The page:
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Absolute Green Lantern: Rebirth (Review/Retrospective)

Face facts, John. The real Hal Jordan is back. And he’s bringing the past with him.

– Batman

Batman states the above as if it’s some sort of dire threat. Perhaps to him, one of the darker of the superhero community, it is. However, to writer Geoff Johns, it’s a mission statement. Let the reconstruction begin. It’s easy to balk at a relatively recent superhero comic being given DC’s prestige ‘Absolute’ format (it’s even easier when you realise it’s only six issues long for that hefty price tag), but Green Lantern: Rebirth deserves it. Not because it’s as iconic as, say, Alan Moore’s Watchmen or Neil Gaiman’s Sandman, because it isn’t. Nor is it because of the series’ increasingly important place in the DC canon. It deserves the treatment because of what it represents. This was the moment that the pendulum swung back in mainstream comics, a conscious rejection of the “darker and edgier” philosophy that gripped the medium in the nineties. It’s also a pretty good read.

Shine a light...

Rebirth, in case you’re unfamiliar with the basic concept, was an attempt by author Geoff Johns to bring back Hal Jordan, the Silver Age version of that particular legacy hero and one of the two characters to launch the sci-fi revolution in mainstream comics. Jordan had been in the role from the early sixties, but had suffered significantly in the grim and gritty reinvention of the medium in the nineties. As part of the fallout from The Death of Superman crossover event, his whole town was vapourised by evil aliens. As you can imagine, that had somewhat of an impact on his sanity, driving him insane, leading him to adopt the more badass name Parallax and seek to destroy the entire universe before eventually dying in a heroic sacrifice. As you do.

As you can imagine, it’s kinda hard to come back from that. Not the death (this is a comic book) so much as being an omnicidal maniac. Yet, in following Hal’s travels after his death, you get the sense that there was a strong desire on the part of later writers to keep Hal involved in the on-going DC Universe. He even spent some time as the Spectre – a pulpy spirit of vengeance who was one of the more mystical entities in the DC Universe. However, it took writer Geoff Johns to figure out how to put Hal back in green. The “real” Hal Jordan is back, as if those years in the wilderness were just a bad dream.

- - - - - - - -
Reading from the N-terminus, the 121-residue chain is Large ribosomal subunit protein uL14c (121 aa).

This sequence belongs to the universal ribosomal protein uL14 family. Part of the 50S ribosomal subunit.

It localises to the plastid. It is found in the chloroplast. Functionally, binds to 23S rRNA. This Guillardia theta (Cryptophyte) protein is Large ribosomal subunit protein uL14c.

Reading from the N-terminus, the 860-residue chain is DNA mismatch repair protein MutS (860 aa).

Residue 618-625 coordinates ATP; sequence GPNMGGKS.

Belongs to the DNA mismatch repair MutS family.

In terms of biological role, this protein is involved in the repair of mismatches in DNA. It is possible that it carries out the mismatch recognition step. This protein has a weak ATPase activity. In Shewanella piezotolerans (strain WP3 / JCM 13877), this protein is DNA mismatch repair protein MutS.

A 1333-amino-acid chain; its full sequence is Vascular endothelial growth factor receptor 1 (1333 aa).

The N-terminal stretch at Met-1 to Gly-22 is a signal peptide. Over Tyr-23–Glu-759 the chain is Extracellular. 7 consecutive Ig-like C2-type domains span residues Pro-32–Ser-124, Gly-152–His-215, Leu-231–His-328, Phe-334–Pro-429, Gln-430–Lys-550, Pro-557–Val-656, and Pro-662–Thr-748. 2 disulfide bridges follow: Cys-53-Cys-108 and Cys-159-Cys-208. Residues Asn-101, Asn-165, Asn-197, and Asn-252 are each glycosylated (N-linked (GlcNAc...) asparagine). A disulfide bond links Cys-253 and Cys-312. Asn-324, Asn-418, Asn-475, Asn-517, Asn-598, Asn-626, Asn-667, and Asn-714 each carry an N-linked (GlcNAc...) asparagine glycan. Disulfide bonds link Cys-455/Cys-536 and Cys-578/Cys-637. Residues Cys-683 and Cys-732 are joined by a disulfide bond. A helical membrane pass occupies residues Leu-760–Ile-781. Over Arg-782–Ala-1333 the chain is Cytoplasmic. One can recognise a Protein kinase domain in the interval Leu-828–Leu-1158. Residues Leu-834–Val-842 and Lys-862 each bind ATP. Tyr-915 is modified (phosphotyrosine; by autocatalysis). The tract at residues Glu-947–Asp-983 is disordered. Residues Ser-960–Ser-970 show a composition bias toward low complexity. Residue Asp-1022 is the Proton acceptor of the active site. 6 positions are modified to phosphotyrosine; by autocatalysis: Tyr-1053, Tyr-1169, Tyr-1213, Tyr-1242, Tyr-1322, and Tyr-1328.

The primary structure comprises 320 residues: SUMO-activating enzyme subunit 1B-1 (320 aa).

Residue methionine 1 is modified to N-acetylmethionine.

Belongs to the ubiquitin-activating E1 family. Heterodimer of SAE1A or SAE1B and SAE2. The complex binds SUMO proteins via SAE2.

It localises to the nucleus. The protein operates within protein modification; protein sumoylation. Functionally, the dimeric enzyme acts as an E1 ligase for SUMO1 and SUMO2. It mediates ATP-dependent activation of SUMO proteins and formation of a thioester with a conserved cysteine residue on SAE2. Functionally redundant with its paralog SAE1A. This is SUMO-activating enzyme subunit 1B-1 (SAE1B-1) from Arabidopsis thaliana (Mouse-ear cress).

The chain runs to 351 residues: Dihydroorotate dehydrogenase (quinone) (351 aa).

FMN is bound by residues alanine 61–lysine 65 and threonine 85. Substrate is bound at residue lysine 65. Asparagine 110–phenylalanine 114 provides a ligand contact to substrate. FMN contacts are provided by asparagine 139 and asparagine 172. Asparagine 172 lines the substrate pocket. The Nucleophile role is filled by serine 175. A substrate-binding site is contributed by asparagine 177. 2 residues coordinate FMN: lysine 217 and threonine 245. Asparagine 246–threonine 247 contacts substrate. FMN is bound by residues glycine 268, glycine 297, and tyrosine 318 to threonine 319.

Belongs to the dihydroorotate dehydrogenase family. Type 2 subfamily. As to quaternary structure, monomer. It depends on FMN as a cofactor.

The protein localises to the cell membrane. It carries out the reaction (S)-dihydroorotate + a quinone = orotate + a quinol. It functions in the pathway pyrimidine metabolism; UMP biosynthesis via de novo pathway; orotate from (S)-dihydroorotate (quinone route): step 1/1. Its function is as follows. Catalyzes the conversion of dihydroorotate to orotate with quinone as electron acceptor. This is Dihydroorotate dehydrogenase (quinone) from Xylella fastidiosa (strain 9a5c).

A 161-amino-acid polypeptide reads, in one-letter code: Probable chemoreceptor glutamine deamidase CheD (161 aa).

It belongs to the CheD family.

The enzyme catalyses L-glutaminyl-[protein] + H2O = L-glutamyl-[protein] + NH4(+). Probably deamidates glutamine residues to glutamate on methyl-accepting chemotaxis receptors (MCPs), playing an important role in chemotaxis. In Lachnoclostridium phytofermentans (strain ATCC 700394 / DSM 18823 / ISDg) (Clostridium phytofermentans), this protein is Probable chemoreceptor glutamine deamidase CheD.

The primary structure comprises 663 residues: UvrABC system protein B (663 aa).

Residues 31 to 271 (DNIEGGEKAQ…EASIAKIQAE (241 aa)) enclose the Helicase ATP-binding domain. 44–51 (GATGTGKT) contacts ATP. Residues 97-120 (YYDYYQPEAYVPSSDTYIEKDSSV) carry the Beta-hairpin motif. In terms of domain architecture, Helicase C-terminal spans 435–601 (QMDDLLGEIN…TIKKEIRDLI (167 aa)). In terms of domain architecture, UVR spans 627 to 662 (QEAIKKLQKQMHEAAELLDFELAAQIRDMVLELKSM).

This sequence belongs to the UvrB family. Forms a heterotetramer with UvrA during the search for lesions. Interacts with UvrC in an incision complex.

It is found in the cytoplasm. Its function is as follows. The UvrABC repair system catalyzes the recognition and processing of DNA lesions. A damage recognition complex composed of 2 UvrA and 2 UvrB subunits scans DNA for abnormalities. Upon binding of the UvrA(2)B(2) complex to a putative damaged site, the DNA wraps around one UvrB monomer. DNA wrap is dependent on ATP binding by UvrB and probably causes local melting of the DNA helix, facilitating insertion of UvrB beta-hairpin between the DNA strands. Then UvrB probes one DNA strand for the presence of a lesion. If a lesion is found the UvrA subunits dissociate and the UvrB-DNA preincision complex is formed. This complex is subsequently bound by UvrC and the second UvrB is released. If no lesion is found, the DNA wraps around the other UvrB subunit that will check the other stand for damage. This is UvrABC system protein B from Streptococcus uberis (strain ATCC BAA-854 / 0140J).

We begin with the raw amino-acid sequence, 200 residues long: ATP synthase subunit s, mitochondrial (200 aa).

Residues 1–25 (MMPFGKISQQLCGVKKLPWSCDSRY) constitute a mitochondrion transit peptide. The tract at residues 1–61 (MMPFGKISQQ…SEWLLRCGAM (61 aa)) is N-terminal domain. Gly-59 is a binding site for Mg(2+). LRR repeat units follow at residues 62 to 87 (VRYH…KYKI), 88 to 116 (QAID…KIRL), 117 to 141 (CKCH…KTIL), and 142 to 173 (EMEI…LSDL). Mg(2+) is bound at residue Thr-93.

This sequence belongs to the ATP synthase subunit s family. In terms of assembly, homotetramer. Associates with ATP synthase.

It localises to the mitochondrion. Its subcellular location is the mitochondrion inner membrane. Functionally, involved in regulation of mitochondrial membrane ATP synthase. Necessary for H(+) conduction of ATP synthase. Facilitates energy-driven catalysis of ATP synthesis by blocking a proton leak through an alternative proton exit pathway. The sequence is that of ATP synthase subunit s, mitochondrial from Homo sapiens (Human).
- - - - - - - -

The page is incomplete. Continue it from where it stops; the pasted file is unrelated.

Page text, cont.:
Something Sinestro this way comes...

The series carefully reintroduces and restores aspects of the Green Lantern mythos. Hal’s home, Coast City, seems to rise from the ashes. Guy Gardner drops his “Warrior” persona and becomes a Green Lantern again. Johns positions various Green Lantern bad guys in a way that he wants them – the Black Hand, Sinestro and Hector Hammond all make appearances here. Early in the story as he investigates the resurrected Coast City, the Flash describes the site as “a blueprint” rather than a finished product. Here Johns is laying out his own blueprint for where he wants the title to go.

Without him, it just feels like there’s something missing. Like the universe is a darker place.

– John Stewart

However, Johns isn’t entirely free to tell his own sort of story here, as he would be with later issues and arcs. He must devote a fair amount of time to the somewhat complicated set of circumstances that he’s attempting to revise. It’s mostly well handled, but it does slow the story down in parts. What’s more interesting, however, is the way that Johns consciously rewrites history in order to get what he needs. Parallax is not longer a new persona adopted by Hal Jordan, but a yellow space cockroach which possessed him – the very primal embodiment of fear. If it sounds hokey, it is – it’s a giant bug, after all – but Johns tells the story well and is helped by the fact that… well, we want to believe him. To be fair, he casts Batman as the stand-in for the dark and earnest ‘mature’ era (even wielding a gun in the proposed outline drafted by Johns, which had a very different climax to the actual miniseries). “Do you expect me to believe this?” Batman asks of the “fear bug” story, ever the cynic. The response from Hal? “Quite honestly, I don’t care.”

"That's for Batman & Robin!"

Johns is a natural storyteller. He just eats up this sort of pulp storytelling. He has a clear conception of what he wants and expects the series to be, and he’s perfectly able to bring it to life. If Superman is nostalgic fifties science-fiction, Green Lantern is a more pulpy fantasy variety, the kind drawn upon both within and from Star Wars. “Fear leads to violence. Violence leads to fear.” It’s hard not hear the echoes of Yoda in that snippet (“Fear leads to anger, anger leads to hate; hate… leads to suffering”). Johns even alludes to these roots in the outline included (writing of Sinestro’s battle with Kyle Rayner, “think of it like the first time Darth Vader, Sinestro, battled Luke Skywalker, Kyle”). It’s a mood which fits the story perfectly and one which Johns is beautifully able to evoke.

However, these factors alone aren’t enough to secure the story a place in the pantheon reserved for DC’s top-tier releases. An attempt to spin-off the success of this particular relaunch with Hal’s older cousin (the Flash Barry Allen), in Flash: Rebirth, met with a somewhat muted reception. There was something missing, and it wasn’t just a regular publishing schedule (zing!). Green Lantern: Rebirth was the right story in the right place at the right time. It restored more than the status of one long-lost wayward hero. It represented a fundamental shift in mainstream comics. It was a perfect storm.

A spectre looms over Jordan...